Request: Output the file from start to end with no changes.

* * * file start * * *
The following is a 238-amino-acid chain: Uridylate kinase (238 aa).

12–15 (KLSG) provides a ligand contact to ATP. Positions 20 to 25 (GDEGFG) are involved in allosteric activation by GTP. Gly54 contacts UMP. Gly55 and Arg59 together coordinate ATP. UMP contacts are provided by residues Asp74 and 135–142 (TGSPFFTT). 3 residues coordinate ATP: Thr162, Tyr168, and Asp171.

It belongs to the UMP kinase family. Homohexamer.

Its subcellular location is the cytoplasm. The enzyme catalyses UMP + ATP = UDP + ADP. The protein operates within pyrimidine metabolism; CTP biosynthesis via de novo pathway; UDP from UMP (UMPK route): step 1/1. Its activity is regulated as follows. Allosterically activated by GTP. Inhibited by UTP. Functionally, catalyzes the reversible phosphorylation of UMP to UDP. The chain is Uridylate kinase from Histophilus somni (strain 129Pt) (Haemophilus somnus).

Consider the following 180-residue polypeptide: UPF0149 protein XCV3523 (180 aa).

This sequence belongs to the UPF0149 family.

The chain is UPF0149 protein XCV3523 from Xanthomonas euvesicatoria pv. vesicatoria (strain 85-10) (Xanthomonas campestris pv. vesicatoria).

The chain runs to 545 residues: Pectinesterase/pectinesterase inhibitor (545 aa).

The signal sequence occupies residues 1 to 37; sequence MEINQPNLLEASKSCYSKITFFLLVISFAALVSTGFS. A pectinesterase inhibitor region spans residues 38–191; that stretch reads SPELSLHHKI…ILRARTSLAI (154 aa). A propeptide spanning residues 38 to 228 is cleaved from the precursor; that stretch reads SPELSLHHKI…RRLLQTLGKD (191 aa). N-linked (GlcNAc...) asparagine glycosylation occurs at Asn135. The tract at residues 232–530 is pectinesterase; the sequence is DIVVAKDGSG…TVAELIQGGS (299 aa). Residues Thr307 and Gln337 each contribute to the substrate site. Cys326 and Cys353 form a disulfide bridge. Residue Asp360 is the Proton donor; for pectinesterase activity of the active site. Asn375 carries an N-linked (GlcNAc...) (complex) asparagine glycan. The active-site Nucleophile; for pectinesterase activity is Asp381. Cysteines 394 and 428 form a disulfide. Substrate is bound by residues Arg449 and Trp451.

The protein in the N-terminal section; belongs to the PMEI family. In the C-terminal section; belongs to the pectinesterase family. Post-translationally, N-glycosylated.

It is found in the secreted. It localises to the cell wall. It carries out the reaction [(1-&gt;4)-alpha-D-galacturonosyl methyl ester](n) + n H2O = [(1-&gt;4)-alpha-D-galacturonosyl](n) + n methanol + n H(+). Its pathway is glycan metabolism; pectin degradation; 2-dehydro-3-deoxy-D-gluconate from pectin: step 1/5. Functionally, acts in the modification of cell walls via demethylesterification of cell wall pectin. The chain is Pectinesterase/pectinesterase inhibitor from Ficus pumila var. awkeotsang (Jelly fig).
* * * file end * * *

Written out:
The following is a 238-amino-acid chain: Uridylate kinase (238 aa).

12–15 (KLSG) provides a ligand contact to ATP. Positions 20 to 25 (GDEGFG) are involved in allosteric activation by GTP. Gly54 contacts UMP. Gly55 and Arg59 together coordinate ATP. UMP contacts are provided by residues Asp74 and 135–142 (TGSPFFTT). 3 residues coordinate ATP: Thr162, Tyr168, and Asp171.

It belongs to the UMP kinase family. Homohexamer.

Its subcellular location is the cytoplasm. The enzyme catalyses UMP + ATP = UDP + ADP. The protein operates within pyrimidine metabolism; CTP biosynthesis via de novo pathway; UDP from UMP (UMPK route): step 1/1. Its activity is regulated as follows. Allosterically activated by GTP. Inhibited by UTP. Functionally, catalyzes the reversible phosphorylation of UMP to UDP. The chain is Uridylate kinase from Histophilus somni (strain 129Pt) (Haemophilus somnus).

Consider the following 180-residue polypeptide: UPF0149 protein XCV3523 (180 aa).

This sequence belongs to the UPF0149 family.

The chain is UPF0149 protein XCV3523 from Xanthomonas euvesicatoria pv. vesicatoria (strain 85-10) (Xanthomonas campestris pv. vesicatoria).

The chain runs to 545 residues: Pectinesterase/pectinesterase inhibitor (545 aa).

The signal sequence occupies residues 1 to 37; sequence MEINQPNLLEASKSCYSKITFFLLVISFAALVSTGFS. A pectinesterase inhibitor region spans residues 38–191; that stretch reads SPELSLHHKI…ILRARTSLAI (154 aa). A propeptide spanning residues 38 to 228 is cleaved from the precursor; that stretch reads SPELSLHHKI…RRLLQTLGKD (191 aa). N-linked (GlcNAc...) asparagine glycosylation occurs at Asn135. The tract at residues 232–530 is pectinesterase; the sequence is DIVVAKDGSG…TVAELIQGGS (299 aa). Residues Thr307 and Gln337 each contribute to the substrate site. Cys326 and Cys353 form a disulfide bridge. Residue Asp360 is the Proton donor; for pectinesterase activity of the active site. Asn375 carries an N-linked (GlcNAc...) (complex) asparagine glycan. The active-site Nucleophile; for pectinesterase activity is Asp381. Cysteines 394 and 428 form a disulfide. Substrate is bound by residues Arg449 and Trp451.

The protein in the N-terminal section; belongs to the PMEI family. In the C-terminal section; belongs to the pectinesterase family. Post-translationally, N-glycosylated.

It is found in the secreted. It localises to the cell wall. It carries out the reaction [(1-&gt;4)-alpha-D-galacturonosyl methyl ester](n) + n H2O = [(1-&gt;4)-alpha-D-galacturonosyl](n) + n methanol + n H(+). Its pathway is glycan metabolism; pectin degradation; 2-dehydro-3-deoxy-D-gluconate from pectin: step 1/5. Functionally, acts in the modification of cell walls via demethylesterification of cell wall pectin. The chain is Pectinesterase/pectinesterase inhibitor from Ficus pumila var. awkeotsang (Jelly fig).